By Madison Gillespie
When I heard the tale as old as time was returning to the big screen, I couldn’t have been more thrilled. Beauty and the Beast was one of my favorite Disney movies growing up, and Belle, alongside Rapunzel and Moana, has continued to be one of my favorite Disney princesses. I have always admired Belle’s determination to follow her dreams and to aspire for more than the provencial life she lived, never settling for less than what she deserved (cough cough, Gaston). Knowing that Emma Watson would assume the role of Belle only increased my excitement for the movie. As an advocate for women worldwide, I knew Watson would bring a fresh perspective to the timeless character – not to mention I adore her as an actress.
I entered the theater with high expectations, fully prepared to sing along to every song and ugly cry in the bathroom afterwards (yes, the original has this effect on me). Now that I have seen the film, I can confirm that while these expectations were not fully satisfied, this live-action adaptation of Beauty and the Beast is still a strong contender to the original. Here is a breakdown of my thoughts on the movie.
Overall, the plot of Beauty and the Beast closely follows the original film. While every scene is not the same line for line, shot for shot, this is to be expected with remakes. The essential components of the movie remained intact, and the essence of the animated movie could be sensed throughout. The only major differences were not changes to the plot, but additions to the story that blended in seamlessly with the classic scenes. The Beast is given some backstory as to how he became so selfish and cruel, and more information on Belle’s childhood is revealed. The latter was a particularly interesting addition, since Belle’s upbringing is barely mentioned in the original. Would the movie have been just fine without these additions? Absolutely, but the plot changes did add more depth to the film without detracting from the story as a whole. Besides, I prefer when remakes are not cookie-cutter copies of the original movies.
For the most part, Beauty and the Beast’s classic characters were well represented in this remake. Out of all the characters, I felt the Beast and his servants delivered the best performances. Downton Abbey star Dan Stevens was a powerful Beast, pouring a great deal of emotion into the role. He captured the Beast’s short temper and misunderstood nature perfectly and had one of the strongest singing voices of the entire cast.
As for the servants, all of the signature characters – Lumiere, Cogsworth, Mrs. Potts and Chip, Madame de Garderobe (Belle’s wardrobe), Plumette (a featherduster and Lumiere’s love interest) and Sultan (the castle dog that is turned into a footstool) were fantastic in the remake – the banter between Lumiere and Cogsworth was easily as entertaining as the original. The film also introduced a new servant, Cadenza (played by Stanley Tucci), a harpsichord and husband to Madame de Garderobe. Cadenza added some more humor to the story and meshed so well with the other characters that I almost forgot he wasn’t an original to begin with.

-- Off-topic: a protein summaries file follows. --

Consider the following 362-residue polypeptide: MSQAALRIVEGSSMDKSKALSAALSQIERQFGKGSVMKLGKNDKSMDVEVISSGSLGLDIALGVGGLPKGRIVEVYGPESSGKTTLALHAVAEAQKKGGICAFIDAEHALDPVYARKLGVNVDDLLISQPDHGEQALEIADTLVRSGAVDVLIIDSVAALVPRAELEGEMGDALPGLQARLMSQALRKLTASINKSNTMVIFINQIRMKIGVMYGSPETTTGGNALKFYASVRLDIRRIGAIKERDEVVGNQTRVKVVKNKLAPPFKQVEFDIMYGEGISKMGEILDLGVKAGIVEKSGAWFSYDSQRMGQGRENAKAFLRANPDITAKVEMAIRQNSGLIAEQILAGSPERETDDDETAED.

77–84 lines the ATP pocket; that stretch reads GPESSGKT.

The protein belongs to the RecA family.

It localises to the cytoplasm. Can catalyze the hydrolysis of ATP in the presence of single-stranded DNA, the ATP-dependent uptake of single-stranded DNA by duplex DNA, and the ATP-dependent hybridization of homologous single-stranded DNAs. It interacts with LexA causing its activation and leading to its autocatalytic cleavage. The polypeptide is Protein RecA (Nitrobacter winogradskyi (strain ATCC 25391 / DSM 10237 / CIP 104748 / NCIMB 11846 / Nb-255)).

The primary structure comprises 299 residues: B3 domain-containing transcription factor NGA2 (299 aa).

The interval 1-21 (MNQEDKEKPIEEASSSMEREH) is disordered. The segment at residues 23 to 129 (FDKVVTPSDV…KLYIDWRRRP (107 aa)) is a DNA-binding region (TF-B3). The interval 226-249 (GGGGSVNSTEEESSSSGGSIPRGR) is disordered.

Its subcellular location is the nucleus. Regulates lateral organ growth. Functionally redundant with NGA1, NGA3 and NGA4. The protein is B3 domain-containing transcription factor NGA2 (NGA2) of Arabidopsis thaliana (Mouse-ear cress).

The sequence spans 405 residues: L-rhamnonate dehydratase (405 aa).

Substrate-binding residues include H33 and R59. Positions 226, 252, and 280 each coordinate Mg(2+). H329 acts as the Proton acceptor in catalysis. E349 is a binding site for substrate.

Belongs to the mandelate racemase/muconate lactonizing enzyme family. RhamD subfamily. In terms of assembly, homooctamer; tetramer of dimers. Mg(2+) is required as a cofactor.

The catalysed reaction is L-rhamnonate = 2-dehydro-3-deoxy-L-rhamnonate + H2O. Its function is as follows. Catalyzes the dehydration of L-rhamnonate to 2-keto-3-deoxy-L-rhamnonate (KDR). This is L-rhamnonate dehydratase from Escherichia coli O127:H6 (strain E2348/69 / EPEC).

As for the film’s human stars, I was not the biggest fan of Emma Watson’s performance as Belle at first. While Watson did capture some aspects of Belle’s personality perfectly, such as her love of animals and books and her compassion towards the Beast and his servants, there were other times I felt the emotion wasn’t really there. For instance, Belle wasn’t nearly as animated – literally and figuratively – as her animated counterpart during the “Be Our Guest” sequence:
There was certainly no dancing with cupcakes for Belle in the remake. But that being said, I did enjoy Watson’s overall take on the princess, and I think I will come to like this version of Belle more after seeing the movie again.
As for everyone’s favorite Disney villain, Gaston (portrayed by Luke Evans) was just as smoldering as in the original, oozing confidence from head to toe. The only difference in this movie was that Gaston wasn’t unintelligent, breaking from the “handsome but dumb” stereotype that was once essential to his character. In some ways, I think this made Gaston all the more wicked as a villain. And in terms of Gaston’s trusty sidekick Lefou (portrayed by Josh Gad), he was spot-on in this movie. From his singing to his demeanor, it seemed as though the animated LeFou had truly come to life, and no other character made me laugh as much as he did.
Beauty and the Beast’s musical numbers were some of my favorite parts of the movie. The original songs still give me goosebumps today, and they continued to hold that same power in this movie. I was worried that “Be Our Guest” wouldn’t be as magical this time around, but it quickly became one of my favorite scenes – the special effects were absolutely dazzling, especially on the big screen. The film also introduces some brand new songs: one for Maurice (Belle’s father), one for Belle, the Beast and all the servants, and solos for Belle and the Beast. All of the new songs fit in well with the story, and while the movie would have been fine with its original soundtrack, I don’t mind listening to this one either.
With all of the charm, humor and magic as the original, Beauty and the Beast is a pretty satisfying adaptation of the animated film. The plot and characters may not be exactly the same and you may not recognize all of the songs, but I still believe this remake is one for the books (Belle pun intended). You could probably get away without seeing the film until it’s available to rent, but if you’re a die-hard Disney fan, then definitely go see it in theaters. You’ll likely leave afterwards with a smile on your face, as I did – not quite blown away, but happy and pleased nonetheless.
Rating: 4 out of 5 stars